Wynn Wojcik lived with spousal abuse for years. She knew she'd leave for good someday -- it was just a matter of timing.
A bag, packed with important documents, a change of clothes and other essentials, waited in the neighbor's back yard.
At the time, Wojcik suffered alone in silence. Now, she knows there were other options.
"You can talk to someone and realize help is out there," she said.
In reverence of domestic violence victims, Time Out Shelter will observe a nationwide commemoration of Domestic Violence Awareness Month with a candlelight walk and vigil on Thursday, Oct. 12.
"It makes a powerful statement that domestic violence exists in this community," said Gerry Bailey, executive director of Time Out Shelter. "It pays respect to the people who have died and it brings attention to our services."
Candlelight walk, vigilWhen: 5:45 p.m. Thursday, Oct. 12.Where: Meet in front of town hallCall: (928) 472-8007
In 2005, Payson Police officers made 405 domestic violence arrests. According to the Violence Policy Center, a national watchdog agency, Arizona ranks seventh in the nation for the number of females murdered by males.
And, according to the National Coalition Against Domestic Violence, two out of three women who seek shelter in Arizona are turned away because of limited shelter space.
For those women, options are limited: Stay with family, return to the abusive situation or find safety elsewhere.
Wojcik fled several times. Without a place to stay, she escaped to the streets, and then to Payson. The Time Out Shelter, she said, saved her life.
"I couldn't have done it in Phoenix," she said. "I've never met people like the people up here. This community is for stopping the violence."
Domestic violence extends beyond spousal relationships. Battering affects children, siblings, parents and seniors.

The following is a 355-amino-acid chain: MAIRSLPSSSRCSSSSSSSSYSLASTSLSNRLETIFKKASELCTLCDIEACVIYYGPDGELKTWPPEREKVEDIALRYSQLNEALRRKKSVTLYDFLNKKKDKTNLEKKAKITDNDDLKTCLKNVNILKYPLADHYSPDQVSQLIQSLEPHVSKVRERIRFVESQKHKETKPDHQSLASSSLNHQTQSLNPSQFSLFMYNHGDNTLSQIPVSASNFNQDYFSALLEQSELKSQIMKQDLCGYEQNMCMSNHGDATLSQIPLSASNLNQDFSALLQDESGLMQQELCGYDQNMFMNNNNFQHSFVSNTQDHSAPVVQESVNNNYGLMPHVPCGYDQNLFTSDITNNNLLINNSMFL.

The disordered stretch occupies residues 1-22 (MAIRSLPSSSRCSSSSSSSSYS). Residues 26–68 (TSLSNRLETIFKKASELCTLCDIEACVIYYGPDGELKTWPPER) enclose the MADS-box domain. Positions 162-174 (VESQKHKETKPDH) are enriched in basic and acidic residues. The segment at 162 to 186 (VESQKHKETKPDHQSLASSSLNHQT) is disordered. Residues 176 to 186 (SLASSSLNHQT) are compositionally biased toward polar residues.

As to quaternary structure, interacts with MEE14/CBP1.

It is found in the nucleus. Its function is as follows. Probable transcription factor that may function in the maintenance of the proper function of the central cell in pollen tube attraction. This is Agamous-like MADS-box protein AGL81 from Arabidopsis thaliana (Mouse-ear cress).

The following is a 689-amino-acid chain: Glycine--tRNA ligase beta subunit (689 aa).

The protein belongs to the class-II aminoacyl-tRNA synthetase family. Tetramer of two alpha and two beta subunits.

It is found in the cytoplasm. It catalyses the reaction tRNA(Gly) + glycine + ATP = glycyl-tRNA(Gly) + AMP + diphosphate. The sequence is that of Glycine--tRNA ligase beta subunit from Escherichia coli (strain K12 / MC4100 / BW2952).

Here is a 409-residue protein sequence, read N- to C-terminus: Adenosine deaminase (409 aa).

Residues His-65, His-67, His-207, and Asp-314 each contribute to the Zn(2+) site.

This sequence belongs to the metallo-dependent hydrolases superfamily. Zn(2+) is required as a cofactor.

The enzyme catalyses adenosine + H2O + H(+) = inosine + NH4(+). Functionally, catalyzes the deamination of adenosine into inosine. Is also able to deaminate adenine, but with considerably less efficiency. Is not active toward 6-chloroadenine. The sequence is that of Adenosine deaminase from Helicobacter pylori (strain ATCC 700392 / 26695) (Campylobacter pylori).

The Centers for Disease Control said abuse falls into four general categories: Physical, sexual, emotional or psychological, and stalking. And usually, it gets worse, never better.
Intimate Partner Violence (IPV) happens between people in intimate relationships, including teenagers. It includes past and current, same sex and unmarried partners. Although it affects primarily women, a small percentage of men are victimized.
Bailey said not all abusive situations entail flight from the home, but all people involved in a violent situation should have a safety plan. The National Center for Victim Crimes made the following suggestions:
- Leave before the violence escalates
- Stay near exits
- Keep the car full of gas and unlocked
- Rehearse the plan with children
- Apprise someone close to you of the situation
When threats of violence, or physical and sexual assault occur, stick to your safety plan, and get out if possible.
And talk about it.
Bailey said discussing concerns with a battered loved one is OK. Since abuse is about control, many women involved in relationship feel trapped and afraid.
With the help of others, Wojcik has rebuilt a new life.
"I may get past it, but I'll never forget it," she said. "I want to be there for the next person who needs help."
Time Out Shelter is available 24 hours a day, 365 days a year.
The shelter can help a woman leave an abusive situation or provide advice to a loved one who suspects abuse. They offer counseling, and legal, medical and educational assistance among other resources. All calls are anonymous.
Time Out invites all community members to attend the candlelight walk and vigil Thursday, Oct. 12. Meet at 5:45 p.m. in front of town hall.
For more information or if you need help, contact the shelter at (928) 472-8007.
If violence is imminent, call 911.
Five things to tell a battered person:
- I'm concerned for your safety.
- I'm concerned for the safety of your children.
- The abuse will only get worse.
- There are resources in this community to help you.
- I can help you.